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  1. Marie-France Daniel (2013). Relativism: A Threshold for Pupils to Cross in Order to Become Dialogical Critical Thinkers. Childhood and Philosophy 9:43-62.
    According to a number of international organizations such as UNESCO, the development of critical thinking is fundamental in youth education. In general, critical thinking is recognized as thinking that doubts and evaluates principles and facts. We define it as essentially dialogical, in other words constructive and responsible. And we maintain that its development is essential to help youngsters make enlightened decisions and adequately face up to the challenges of everyday living. Our recent analyses of exchanges among pupils who benefited from (...)
     
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  2. Marta Giménez-dasí, Laura Quintanilla & Marie-France Daniel (2013). Improving Emotion Comprehension and Social Skills in Early Childhood Through Philosophy for Children. Childhood and Philosophy 9:63-89.
    The relationship between emotion comprehension and social competence from very young ages has been addressed in numerous studies in the field of developmental psychology. Emotion knowledge in childhood seems to have its roots in the conversations and explanations children hear about what emotions are and how to manage them. Given that behavioral interventions often do not achieve medium-term improvements or generalization to other contexts, this study evaluates the results of an intervention using the Thinking Emotions program. This program uses Philosophy (...)
     
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  3. Marie-France Daniel & Emmanuelle Auriac (2011). Philosophy, Critical Thinking and Philosophy for Children1. Educational Philosophy and Theory 43 (5):415-435.
    For centuries, philosophy has been considered as an intellectual activity requiring complex cognitive skills and predispositions related to complex (or critical) thinking. The Philosophy for Children (P4C) approach aims at the development of critical thinking in pupils through philosophical dialogue. Some contest the introduction of P4C in the classroom, suggesting that the discussions it fosters are not philosophical in essence. In this text, we argue that P4C is philosophy.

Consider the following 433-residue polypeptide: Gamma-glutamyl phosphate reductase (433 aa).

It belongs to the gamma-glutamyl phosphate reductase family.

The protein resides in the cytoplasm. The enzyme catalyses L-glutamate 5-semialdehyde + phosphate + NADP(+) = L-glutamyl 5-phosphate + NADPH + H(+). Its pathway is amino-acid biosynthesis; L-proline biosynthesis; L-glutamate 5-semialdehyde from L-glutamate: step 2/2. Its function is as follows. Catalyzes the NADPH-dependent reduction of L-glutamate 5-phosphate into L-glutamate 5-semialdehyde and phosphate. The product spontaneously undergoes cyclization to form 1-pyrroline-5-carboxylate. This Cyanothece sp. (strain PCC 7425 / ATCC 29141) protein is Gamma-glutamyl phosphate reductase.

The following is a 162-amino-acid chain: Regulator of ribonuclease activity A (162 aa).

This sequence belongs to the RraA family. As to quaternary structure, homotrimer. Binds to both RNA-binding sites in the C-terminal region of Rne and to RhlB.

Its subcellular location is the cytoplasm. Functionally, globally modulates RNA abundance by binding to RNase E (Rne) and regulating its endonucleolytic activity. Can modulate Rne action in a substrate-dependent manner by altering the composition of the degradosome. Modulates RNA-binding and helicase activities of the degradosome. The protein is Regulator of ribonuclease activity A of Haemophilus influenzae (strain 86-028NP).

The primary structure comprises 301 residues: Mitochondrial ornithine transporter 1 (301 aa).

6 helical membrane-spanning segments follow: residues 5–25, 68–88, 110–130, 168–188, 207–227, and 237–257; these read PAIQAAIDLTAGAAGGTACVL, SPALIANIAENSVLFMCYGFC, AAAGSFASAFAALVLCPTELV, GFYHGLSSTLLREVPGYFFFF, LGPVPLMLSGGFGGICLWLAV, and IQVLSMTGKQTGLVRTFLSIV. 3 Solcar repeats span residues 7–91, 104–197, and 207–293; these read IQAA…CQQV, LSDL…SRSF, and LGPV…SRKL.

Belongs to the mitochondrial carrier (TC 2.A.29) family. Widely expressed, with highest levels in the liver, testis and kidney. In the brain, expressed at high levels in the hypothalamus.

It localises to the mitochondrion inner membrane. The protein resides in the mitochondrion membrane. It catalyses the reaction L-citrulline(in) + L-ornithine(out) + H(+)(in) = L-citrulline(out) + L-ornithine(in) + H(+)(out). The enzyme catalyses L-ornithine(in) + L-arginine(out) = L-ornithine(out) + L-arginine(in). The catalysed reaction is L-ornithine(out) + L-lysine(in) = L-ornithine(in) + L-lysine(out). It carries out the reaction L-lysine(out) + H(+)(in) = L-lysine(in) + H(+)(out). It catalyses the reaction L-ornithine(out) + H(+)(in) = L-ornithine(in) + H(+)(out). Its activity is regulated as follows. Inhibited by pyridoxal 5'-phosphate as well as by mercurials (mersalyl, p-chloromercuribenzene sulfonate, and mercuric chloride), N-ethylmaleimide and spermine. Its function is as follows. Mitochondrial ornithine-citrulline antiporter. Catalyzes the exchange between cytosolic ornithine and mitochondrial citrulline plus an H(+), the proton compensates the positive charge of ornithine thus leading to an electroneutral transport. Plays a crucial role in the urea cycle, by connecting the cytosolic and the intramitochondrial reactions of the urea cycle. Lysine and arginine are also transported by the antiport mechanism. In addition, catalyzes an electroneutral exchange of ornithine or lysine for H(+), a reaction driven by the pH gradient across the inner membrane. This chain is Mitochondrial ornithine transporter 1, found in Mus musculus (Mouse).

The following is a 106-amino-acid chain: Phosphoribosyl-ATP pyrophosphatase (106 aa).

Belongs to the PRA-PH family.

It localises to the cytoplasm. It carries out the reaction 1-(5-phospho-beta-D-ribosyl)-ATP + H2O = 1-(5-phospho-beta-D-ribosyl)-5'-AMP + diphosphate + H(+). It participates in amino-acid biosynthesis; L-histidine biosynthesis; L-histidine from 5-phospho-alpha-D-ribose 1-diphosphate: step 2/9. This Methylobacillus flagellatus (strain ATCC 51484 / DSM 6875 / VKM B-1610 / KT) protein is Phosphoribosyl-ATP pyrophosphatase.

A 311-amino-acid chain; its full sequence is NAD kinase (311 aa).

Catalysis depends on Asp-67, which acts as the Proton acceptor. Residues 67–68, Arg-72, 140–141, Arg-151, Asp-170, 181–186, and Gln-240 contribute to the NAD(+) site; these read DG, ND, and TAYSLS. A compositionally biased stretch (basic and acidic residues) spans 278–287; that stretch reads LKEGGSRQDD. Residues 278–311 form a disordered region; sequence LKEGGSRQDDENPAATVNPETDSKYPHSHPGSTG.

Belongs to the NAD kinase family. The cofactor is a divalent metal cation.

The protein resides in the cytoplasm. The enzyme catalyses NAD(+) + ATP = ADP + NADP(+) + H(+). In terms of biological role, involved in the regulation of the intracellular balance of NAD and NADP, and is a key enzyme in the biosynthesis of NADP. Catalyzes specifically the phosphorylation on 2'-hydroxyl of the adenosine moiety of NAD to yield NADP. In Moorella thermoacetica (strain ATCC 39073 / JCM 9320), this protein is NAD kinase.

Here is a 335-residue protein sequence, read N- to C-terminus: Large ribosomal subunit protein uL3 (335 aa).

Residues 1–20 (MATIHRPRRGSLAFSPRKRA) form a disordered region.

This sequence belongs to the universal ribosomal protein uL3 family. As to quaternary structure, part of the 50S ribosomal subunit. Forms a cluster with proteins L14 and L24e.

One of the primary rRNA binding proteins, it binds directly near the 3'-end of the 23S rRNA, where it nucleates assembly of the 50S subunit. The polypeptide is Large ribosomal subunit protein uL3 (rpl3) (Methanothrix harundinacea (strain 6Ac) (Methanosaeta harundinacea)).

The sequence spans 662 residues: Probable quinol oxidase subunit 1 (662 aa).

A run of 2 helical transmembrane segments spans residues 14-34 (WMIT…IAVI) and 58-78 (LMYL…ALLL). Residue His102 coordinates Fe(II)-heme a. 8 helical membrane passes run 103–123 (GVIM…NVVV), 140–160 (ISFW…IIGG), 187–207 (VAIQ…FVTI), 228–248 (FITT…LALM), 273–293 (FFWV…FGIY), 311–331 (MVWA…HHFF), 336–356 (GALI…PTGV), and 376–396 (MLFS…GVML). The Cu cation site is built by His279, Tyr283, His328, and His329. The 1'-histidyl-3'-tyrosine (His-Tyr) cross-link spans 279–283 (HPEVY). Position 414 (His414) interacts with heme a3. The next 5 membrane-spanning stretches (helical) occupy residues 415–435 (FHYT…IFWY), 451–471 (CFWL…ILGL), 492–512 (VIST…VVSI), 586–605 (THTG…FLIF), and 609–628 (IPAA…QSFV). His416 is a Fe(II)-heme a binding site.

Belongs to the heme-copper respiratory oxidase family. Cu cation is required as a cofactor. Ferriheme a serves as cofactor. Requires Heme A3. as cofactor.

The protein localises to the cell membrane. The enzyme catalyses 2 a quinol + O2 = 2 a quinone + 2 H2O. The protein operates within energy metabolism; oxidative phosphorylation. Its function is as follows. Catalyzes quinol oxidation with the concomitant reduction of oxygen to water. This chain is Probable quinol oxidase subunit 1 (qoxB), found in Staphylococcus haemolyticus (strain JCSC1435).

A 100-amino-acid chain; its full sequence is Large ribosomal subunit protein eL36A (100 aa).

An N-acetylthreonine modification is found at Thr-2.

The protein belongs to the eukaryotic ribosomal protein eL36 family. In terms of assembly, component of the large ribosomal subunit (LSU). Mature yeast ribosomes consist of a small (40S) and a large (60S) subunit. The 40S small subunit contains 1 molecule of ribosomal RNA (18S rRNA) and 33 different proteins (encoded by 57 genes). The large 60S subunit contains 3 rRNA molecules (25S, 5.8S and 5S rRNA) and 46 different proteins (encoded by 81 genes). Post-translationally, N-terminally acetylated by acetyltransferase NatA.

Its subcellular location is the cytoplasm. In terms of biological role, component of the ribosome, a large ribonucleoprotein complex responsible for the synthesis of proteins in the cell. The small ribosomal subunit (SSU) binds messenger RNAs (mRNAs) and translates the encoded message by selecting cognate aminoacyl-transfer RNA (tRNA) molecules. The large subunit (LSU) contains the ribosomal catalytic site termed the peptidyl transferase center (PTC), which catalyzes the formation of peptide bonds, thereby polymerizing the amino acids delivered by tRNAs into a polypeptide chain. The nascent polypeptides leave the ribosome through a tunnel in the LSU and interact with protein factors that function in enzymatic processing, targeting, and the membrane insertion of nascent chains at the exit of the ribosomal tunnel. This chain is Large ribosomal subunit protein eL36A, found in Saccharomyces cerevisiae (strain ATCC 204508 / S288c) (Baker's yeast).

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  4. Marie-France Daniel (2005). Pour l'Apprentissage d'Une Pensée Critique au Primaire. Presses de l'Université du Québec.
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  5. Marie-France Daniel, Louise Lafortune & Pierre Mongeau (2003). The Development of Dialogical Critical Thinking in Children. Inquiry 22 (4):43-55.
    In this paper, we study the manifestations of what we call “dialogical critical thinking” in elementary school pupils when they are engaged in philosophical exchanges among peers: What are thecharacteristics of dialogical critical thinking? How does it develop in youngsters? Our research was conducted during an entire school year, with eight groups of pupils from three different cultural contexts: Australia, Mexico and Quebec. Our findings were constructed in an inductive manner, inspired by qualitative analysis as defined by Glaser and Strauss (...)
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  6. Marie-France Daniel (1998). La Philosophie Et les Enfants.
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  7. Marie-France Daniel & Richard Pallascio (1997). Community of Inquiry and Community of Philosophical Inquiry. Inquiry 17 (1):51-66.
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  8. Marie-France Daniel (1992). DEBARDIEUX, Éric, La Violence Dans la classeDEBARDIEUX, Éric, La Violence Dans la Classe. Laval Théologique et Philosophique 48 (2):301-302.
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